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Recs face monoploy inquiry after ignoring gas sales plea

The prospect of a monopolies investigation into the domestic energy market was looming yesterday after regional electricity companies ignored a call from regulators to stop selling gas until their customers could also shop around for electricity supplies. Michael Harrison reports.

Five of the country's 14 electricity suppliers served notice last night that they would not comply with the request from Ofgas and Offer to stop selling gas until their own franchise markets are open to competition.

Eastern, the country's largest regional electricity company (Rec) and biggest independent gas supplier, went one step further by calling for a Monopolies and Mergers Commission inquiry into the matter.

The dispute has arisen because Centrica, the trading arm of British Gas, will see its monopoly disappear entirely this May or June while the electricity market will not be fully open to competition nationwide until June, 1999.

Centrica has argued that this gives the Recs an unfair advantage by enabling them to attack its market while theirs remain closed. But John Devaney, chairman of Eastern group, said: "Our electricity customers should not be forced unnecessarily to continue to buy their gas from Centrica when we are offering them considerably cheaper prices."

Centrica, he added, with 18 million customers, a national brand and enormous resources, would continue to dominate the market and an MMC investigation into this dominance was now necessary.

Apart from Eastern, the other Recs that have told Ofgas they do not intend to stop selling gas are Northern Electric and Midlands while London and East Midlands are also expected to ignore the regulators call.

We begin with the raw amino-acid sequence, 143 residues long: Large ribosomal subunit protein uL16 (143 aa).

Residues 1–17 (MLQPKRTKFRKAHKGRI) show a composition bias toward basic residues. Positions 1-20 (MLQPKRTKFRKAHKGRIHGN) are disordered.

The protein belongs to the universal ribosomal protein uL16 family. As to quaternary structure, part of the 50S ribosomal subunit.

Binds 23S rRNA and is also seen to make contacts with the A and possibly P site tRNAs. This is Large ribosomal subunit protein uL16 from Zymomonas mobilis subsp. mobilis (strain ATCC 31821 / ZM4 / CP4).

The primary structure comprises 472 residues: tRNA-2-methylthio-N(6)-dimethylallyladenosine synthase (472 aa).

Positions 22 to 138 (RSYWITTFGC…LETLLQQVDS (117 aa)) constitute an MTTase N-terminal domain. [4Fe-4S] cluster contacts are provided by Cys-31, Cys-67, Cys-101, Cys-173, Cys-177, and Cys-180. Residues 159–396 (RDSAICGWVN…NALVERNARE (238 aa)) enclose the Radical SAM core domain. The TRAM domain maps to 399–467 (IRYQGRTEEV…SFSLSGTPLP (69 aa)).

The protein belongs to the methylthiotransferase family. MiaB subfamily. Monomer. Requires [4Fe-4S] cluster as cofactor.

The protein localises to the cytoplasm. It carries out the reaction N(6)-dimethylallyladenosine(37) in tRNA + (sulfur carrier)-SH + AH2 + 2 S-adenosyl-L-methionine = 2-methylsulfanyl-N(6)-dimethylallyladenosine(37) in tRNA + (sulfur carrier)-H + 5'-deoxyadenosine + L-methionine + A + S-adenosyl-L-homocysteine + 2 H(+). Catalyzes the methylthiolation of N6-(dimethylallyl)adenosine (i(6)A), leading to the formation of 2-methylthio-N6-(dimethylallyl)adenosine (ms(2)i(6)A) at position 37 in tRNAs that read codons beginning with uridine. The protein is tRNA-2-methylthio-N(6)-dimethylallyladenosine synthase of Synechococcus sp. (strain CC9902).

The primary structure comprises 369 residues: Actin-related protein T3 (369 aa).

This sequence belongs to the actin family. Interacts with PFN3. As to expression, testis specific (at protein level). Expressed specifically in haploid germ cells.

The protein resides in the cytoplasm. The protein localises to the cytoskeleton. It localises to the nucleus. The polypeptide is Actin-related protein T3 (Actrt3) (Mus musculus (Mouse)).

In a joint statement late on Wednesday night, the regulators raised the prospect of referring Recs to the MMC if they did not give formal undertakings agreeing to suspend gas sales in their franchise areas.

John Roberts, chairman of Swalec and President of the Electricity Association, lobbied John Battle, the Energy Minister, over the industry's concerns at a meeting yesterday at which a five-month delay in electricity competition was formally sanctioned.

"The industry is very concerned about the measures proposed by Offer and Ofgas which appear to be anti-competitive," he said. The Recs claims that while they will be barred from doing anything other than providing information to gas customers, Centrica will be able to sign up households to cheaper electricity in readiness for the opening of the market.

Meanwhile, electricity chiefs also told Mr Battle that for every week the launch of domestic competition is delayed it will cost them an extra pounds 10m in preparing their computer systems. That would mean a five-month delay will cost an extra pounds 200m, bringing the total bill for the exercise to more than pounds 1bn. The electricity regulator has allowed the Recs to pass on only pounds 500m of the costs to customers.

Mr Battle said he was "not pleased" that customers were having to wait longer for competition to arrive but said it would have been irresponsible and irrational to press ahead with incomplete or partially tested computer systems.